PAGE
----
Keeping quiet about prison sentence leads to revocation

Chris Tindall
September 26, 2019

A West Midlands operator who failed to inform the traffic commissioner he had been sent to prison for grievous bodily harm has been disqualified and had his licence revoked.

Sole trader Elvi Ebanks, who traded as Second City Skip 24-7, also had “nowhere near the required funds” for his licence of five lorries and a trailer, until two weeks before the PI when a large deposit was made into his account.

Ebanks, who also acted as transport manager, told TC Nicholas Denton (pictured) that he did not notify him of his conviction for GBH and possession of an offensive weapon because he feared he might lose his licence.

He accepted that he had been unable to exercise his transport manager duties while in prison for eight months and that, although he had appointed a driver to supervise matters in his absence, that driver was not a qualified transport manager.

A DVSA traffic examiner report found there were gaps of more than six weeks between some maintenance inspections; there were no records of any kind of brake test and roller brake tests were not being carried out.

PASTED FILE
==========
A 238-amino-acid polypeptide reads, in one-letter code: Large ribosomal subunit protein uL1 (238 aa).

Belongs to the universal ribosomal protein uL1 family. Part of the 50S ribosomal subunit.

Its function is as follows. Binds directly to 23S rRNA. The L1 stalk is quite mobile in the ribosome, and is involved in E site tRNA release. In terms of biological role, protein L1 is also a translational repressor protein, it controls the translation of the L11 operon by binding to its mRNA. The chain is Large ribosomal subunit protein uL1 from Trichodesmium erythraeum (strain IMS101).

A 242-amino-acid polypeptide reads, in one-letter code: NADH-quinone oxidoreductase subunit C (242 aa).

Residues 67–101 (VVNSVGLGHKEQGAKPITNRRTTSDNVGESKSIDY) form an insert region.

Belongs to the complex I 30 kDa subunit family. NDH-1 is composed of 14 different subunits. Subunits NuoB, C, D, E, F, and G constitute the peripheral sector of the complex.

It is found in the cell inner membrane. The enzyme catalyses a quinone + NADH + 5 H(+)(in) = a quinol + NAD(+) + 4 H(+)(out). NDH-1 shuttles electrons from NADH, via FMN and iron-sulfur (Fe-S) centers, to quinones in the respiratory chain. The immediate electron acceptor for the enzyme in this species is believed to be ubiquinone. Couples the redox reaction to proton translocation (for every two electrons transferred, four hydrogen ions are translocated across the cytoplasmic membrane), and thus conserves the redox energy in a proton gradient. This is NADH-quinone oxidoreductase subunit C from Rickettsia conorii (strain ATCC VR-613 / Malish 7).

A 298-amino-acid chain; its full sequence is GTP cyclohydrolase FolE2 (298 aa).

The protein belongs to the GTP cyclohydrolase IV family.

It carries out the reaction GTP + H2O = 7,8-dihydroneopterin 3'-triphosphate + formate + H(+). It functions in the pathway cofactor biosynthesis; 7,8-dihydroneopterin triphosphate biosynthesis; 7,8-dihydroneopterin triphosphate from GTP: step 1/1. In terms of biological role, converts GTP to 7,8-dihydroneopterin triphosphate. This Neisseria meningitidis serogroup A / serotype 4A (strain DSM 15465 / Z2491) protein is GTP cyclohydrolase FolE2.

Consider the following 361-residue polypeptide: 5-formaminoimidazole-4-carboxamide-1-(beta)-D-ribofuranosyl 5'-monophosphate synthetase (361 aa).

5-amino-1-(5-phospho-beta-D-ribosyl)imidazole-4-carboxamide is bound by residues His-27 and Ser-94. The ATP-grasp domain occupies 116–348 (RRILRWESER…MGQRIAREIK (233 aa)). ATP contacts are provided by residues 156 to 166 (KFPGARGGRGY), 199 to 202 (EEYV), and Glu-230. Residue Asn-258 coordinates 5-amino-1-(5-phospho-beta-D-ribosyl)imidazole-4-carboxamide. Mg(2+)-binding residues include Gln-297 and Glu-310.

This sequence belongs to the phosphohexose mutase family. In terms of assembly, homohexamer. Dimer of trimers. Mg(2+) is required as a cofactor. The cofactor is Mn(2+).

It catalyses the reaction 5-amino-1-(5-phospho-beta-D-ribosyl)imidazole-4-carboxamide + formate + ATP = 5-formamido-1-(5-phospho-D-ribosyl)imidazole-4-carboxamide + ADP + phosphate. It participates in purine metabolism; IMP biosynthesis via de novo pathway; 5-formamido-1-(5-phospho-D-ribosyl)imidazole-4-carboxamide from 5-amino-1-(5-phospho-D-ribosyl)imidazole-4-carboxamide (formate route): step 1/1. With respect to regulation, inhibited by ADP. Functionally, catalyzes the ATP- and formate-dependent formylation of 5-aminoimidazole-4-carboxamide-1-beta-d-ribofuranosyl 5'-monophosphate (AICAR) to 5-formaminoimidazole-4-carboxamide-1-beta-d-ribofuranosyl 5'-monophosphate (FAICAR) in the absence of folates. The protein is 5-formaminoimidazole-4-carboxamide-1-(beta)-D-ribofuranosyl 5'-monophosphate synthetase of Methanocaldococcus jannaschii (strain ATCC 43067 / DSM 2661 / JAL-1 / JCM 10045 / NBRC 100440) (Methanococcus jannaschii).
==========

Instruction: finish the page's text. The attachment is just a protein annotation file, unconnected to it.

Ebanks admitted he had failed to respond to a notice of shortcomings because he had been “all over the place” and there was “too much going on”.

In a written decision, TC Denton said Ebanks had been faced with a chaotic situation when he left prison in late 2018.

He’d focused on continuing the business and retaining his contract customers rather than keeping on top of paperwork.

However, he said the operator had also failed to fulfil undertakings given when the licence was granted in 2010.

“The operator has failed to fulfil its undertaking to notify convictions within 28 days,” he added.

“Mr Ebanks’ convictions for inflicting grievous bodily harm without intent and for possessing an offensive weapon in a public place were not notified to me.

“The operator lacked professional competence for eight months from March 2018, when Mr Ebanks was in prison and unable to exercise the responsibilities of a transport manager.

“He took no measures to appoint a suitable replacement nor to ask for a period of grace. Ebanks was disqualified as an operator for 12 months and also disqualified as a transport manager indefinitely.

About the Author


Chris Tindall

Chris Tindall started writing for the haulage and logistics industry in 2002 and has covered a broad range of significant issues, including GPS jamming by criminals, platooning and Brexit.

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